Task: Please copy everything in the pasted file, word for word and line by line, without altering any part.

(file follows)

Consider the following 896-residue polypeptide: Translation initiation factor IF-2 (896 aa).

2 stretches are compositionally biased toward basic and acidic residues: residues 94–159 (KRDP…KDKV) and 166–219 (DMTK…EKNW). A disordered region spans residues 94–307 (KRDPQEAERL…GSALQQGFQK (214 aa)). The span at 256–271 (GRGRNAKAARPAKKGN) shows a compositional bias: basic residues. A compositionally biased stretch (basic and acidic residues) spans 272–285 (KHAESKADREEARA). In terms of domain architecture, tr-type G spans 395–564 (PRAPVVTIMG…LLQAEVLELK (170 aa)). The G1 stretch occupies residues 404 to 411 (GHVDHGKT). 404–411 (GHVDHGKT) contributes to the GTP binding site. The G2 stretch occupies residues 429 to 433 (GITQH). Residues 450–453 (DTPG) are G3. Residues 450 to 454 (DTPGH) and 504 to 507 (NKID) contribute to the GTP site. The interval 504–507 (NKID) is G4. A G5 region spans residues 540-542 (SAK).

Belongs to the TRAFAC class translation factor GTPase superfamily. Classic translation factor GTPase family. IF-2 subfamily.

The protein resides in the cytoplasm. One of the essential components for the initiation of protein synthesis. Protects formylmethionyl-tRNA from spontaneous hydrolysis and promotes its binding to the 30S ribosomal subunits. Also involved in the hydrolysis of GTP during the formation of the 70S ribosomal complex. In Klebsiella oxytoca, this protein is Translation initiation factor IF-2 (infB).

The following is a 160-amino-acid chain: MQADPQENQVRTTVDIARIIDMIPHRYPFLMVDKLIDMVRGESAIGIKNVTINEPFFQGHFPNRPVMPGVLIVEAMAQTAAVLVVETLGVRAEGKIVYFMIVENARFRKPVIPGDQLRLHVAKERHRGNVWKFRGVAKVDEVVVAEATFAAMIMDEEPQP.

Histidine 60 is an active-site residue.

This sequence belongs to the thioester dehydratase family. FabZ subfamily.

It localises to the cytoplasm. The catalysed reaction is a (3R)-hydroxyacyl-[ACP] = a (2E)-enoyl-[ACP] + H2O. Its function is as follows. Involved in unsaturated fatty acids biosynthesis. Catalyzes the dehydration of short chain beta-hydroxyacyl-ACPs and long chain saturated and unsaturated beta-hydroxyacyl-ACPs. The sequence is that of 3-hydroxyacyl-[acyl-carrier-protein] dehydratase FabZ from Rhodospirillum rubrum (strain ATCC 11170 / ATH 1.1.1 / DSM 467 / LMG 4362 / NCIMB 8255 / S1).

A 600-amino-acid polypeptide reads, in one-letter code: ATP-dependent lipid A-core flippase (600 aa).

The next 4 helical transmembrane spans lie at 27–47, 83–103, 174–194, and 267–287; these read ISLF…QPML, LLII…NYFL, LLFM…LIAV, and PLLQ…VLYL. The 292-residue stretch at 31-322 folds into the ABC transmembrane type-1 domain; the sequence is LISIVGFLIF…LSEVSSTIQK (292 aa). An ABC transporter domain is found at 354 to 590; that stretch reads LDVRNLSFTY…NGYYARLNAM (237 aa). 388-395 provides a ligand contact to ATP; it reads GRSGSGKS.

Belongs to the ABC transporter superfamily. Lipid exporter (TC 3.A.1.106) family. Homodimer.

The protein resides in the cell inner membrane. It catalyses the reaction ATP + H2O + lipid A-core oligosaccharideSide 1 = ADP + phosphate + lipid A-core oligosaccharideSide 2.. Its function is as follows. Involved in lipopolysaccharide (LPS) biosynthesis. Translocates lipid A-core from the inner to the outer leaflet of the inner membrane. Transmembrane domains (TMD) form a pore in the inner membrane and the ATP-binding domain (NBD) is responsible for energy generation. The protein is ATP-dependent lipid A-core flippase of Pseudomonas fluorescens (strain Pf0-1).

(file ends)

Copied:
Consider the following 896-residue polypeptide: Translation initiation factor IF-2 (896 aa).

2 stretches are compositionally biased toward basic and acidic residues: residues 94–159 (KRDP…KDKV) and 166–219 (DMTK…EKNW). A disordered region spans residues 94–307 (KRDPQEAERL…GSALQQGFQK (214 aa)). The span at 256–271 (GRGRNAKAARPAKKGN) shows a compositional bias: basic residues. A compositionally biased stretch (basic and acidic residues) spans 272–285 (KHAESKADREEARA). In terms of domain architecture, tr-type G spans 395–564 (PRAPVVTIMG…LLQAEVLELK (170 aa)). The G1 stretch occupies residues 404 to 411 (GHVDHGKT). 404–411 (GHVDHGKT) contributes to the GTP binding site. The G2 stretch occupies residues 429 to 433 (GITQH). Residues 450–453 (DTPG) are G3. Residues 450 to 454 (DTPGH) and 504 to 507 (NKID) contribute to the GTP site. The interval 504–507 (NKID) is G4. A G5 region spans residues 540-542 (SAK).

Belongs to the TRAFAC class translation factor GTPase superfamily. Classic translation factor GTPase family. IF-2 subfamily.

The protein resides in the cytoplasm. One of the essential components for the initiation of protein synthesis. Protects formylmethionyl-tRNA from spontaneous hydrolysis and promotes its binding to the 30S ribosomal subunits. Also involved in the hydrolysis of GTP during the formation of the 70S ribosomal complex. In Klebsiella oxytoca, this protein is Translation initiation factor IF-2 (infB).

The following is a 160-amino-acid chain: MQADPQENQVRTTVDIARIIDMIPHRYPFLMVDKLIDMVRGESAIGIKNVTINEPFFQGHFPNRPVMPGVLIVEAMAQTAAVLVVETLGVRAEGKIVYFMIVENARFRKPVIPGDQLRLHVAKERHRGNVWKFRGVAKVDEVVVAEATFAAMIMDEEPQP.

Histidine 60 is an active-site residue.

This sequence belongs to the thioester dehydratase family. FabZ subfamily.

It localises to the cytoplasm. The catalysed reaction is a (3R)-hydroxyacyl-[ACP] = a (2E)-enoyl-[ACP] + H2O. Its function is as follows. Involved in unsaturated fatty acids biosynthesis. Catalyzes the dehydration of short chain beta-hydroxyacyl-ACPs and long chain saturated and unsaturated beta-hydroxyacyl-ACPs. The sequence is that of 3-hydroxyacyl-[acyl-carrier-protein] dehydratase FabZ from Rhodospirillum rubrum (strain ATCC 11170 / ATH 1.1.1 / DSM 467 / LMG 4362 / NCIMB 8255 / S1).

A 600-amino-acid polypeptide reads, in one-letter code: ATP-dependent lipid A-core flippase (600 aa).

The next 4 helical transmembrane spans lie at 27–47, 83–103, 174–194, and 267–287; these read ISLF…QPML, LLII…NYFL, LLFM…LIAV, and PLLQ…VLYL. The 292-residue stretch at 31-322 folds into the ABC transmembrane type-1 domain; the sequence is LISIVGFLIF…LSEVSSTIQK (292 aa). An ABC transporter domain is found at 354 to 590; that stretch reads LDVRNLSFTY…NGYYARLNAM (237 aa). 388-395 provides a ligand contact to ATP; it reads GRSGSGKS.

Belongs to the ABC transporter superfamily. Lipid exporter (TC 3.A.1.106) family. Homodimer.

The protein resides in the cell inner membrane. It catalyses the reaction ATP + H2O + lipid A-core oligosaccharideSide 1 = ADP + phosphate + lipid A-core oligosaccharideSide 2.. Its function is as follows. Involved in lipopolysaccharide (LPS) biosynthesis. Translocates lipid A-core from the inner to the outer leaflet of the inner membrane. Transmembrane domains (TMD) form a pore in the inner membrane and the ATP-binding domain (NBD) is responsible for energy generation. The protein is ATP-dependent lipid A-core flippase of Pseudomonas fluorescens (strain Pf0-1).